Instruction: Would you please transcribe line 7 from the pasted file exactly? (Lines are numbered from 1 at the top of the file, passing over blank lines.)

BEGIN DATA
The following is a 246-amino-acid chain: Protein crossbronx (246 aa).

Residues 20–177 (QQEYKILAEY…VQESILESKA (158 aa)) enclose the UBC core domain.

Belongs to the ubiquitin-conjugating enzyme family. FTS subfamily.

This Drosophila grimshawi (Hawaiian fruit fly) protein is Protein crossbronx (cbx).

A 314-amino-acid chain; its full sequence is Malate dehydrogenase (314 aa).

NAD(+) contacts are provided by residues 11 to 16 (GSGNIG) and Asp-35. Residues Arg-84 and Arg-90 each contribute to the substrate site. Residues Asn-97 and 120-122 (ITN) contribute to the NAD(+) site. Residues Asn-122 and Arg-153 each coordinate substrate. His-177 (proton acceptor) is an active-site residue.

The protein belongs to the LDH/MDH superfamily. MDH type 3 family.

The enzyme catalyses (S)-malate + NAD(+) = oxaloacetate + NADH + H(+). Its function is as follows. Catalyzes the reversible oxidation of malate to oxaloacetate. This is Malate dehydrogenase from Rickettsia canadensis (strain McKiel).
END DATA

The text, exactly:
The protein belongs to the LDH/MDH superfamily. MDH type 3 family.